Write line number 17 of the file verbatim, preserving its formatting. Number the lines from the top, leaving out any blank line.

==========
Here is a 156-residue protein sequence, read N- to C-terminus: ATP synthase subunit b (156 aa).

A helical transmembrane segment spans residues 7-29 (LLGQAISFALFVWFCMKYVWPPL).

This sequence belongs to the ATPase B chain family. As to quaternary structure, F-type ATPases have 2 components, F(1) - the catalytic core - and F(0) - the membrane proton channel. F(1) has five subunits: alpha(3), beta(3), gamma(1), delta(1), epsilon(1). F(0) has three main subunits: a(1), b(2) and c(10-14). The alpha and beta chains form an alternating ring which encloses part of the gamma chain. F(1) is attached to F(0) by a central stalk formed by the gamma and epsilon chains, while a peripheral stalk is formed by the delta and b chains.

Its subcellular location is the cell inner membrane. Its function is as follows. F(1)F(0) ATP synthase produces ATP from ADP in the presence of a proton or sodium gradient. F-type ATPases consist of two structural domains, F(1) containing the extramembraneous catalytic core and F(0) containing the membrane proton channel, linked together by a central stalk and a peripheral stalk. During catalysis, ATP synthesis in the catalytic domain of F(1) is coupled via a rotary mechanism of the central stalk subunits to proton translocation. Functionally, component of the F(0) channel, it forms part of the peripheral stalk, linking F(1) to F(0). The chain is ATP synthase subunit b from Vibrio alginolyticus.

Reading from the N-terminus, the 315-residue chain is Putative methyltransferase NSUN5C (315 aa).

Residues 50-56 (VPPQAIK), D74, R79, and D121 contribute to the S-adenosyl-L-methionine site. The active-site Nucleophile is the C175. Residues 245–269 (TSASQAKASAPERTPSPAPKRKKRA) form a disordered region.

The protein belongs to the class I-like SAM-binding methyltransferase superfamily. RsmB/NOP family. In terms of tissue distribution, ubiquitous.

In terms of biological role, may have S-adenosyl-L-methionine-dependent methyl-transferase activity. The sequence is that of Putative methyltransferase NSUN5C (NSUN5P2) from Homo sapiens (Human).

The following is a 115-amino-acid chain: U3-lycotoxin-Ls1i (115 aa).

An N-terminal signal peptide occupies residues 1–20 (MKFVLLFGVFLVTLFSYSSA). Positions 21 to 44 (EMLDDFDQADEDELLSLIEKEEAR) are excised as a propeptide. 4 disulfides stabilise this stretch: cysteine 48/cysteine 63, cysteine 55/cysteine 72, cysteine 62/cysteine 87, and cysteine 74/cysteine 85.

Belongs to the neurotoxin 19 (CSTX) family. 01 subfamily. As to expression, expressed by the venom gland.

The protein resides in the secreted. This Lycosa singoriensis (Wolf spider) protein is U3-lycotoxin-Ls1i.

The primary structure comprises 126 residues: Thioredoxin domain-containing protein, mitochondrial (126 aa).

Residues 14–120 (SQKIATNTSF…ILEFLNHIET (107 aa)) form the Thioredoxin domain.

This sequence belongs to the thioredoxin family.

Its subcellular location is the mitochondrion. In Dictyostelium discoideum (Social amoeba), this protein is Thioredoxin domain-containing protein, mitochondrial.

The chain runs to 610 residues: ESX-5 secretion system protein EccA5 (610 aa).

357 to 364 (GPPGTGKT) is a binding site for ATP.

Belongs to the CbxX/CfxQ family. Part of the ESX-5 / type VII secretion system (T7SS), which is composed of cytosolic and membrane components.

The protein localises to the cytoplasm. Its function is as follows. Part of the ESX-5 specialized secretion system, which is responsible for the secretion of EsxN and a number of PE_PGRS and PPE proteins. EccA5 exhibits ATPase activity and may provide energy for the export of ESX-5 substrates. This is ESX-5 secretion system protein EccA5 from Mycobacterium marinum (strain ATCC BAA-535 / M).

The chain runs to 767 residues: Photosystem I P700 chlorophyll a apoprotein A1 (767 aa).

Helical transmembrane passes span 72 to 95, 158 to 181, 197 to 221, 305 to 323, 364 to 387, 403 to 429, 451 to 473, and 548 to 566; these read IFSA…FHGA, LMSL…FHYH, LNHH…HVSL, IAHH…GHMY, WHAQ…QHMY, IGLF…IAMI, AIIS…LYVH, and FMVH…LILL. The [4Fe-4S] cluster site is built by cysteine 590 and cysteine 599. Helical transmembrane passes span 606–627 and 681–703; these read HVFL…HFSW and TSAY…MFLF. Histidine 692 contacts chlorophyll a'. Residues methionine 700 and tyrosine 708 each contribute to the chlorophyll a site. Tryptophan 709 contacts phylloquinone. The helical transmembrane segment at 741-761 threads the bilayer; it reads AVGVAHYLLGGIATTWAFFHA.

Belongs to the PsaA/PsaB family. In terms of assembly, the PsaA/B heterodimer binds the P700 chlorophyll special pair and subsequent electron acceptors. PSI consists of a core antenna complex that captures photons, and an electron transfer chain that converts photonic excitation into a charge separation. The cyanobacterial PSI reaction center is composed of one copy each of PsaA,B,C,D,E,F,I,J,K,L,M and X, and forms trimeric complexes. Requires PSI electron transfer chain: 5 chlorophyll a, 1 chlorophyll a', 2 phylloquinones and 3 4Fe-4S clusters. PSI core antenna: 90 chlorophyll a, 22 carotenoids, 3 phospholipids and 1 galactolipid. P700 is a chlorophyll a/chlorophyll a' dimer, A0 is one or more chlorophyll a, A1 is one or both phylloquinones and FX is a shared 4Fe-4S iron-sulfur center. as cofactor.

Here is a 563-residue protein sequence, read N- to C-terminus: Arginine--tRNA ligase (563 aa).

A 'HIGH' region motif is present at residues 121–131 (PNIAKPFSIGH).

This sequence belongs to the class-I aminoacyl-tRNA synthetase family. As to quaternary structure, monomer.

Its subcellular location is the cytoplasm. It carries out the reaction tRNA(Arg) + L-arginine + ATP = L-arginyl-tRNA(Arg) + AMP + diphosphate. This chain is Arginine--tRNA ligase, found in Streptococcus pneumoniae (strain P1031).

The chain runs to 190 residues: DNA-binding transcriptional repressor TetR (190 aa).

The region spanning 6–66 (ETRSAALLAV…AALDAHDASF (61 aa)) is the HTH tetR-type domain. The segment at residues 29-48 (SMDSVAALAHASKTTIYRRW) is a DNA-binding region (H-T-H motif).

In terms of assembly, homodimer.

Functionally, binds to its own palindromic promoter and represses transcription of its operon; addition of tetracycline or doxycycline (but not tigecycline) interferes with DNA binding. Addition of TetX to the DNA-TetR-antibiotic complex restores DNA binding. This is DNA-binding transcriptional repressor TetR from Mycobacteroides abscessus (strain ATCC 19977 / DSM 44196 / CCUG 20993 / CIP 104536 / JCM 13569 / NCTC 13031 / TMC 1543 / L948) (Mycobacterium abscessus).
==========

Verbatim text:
The chain runs to 610 residues: ESX-5 secretion system protein EccA5 (610 aa).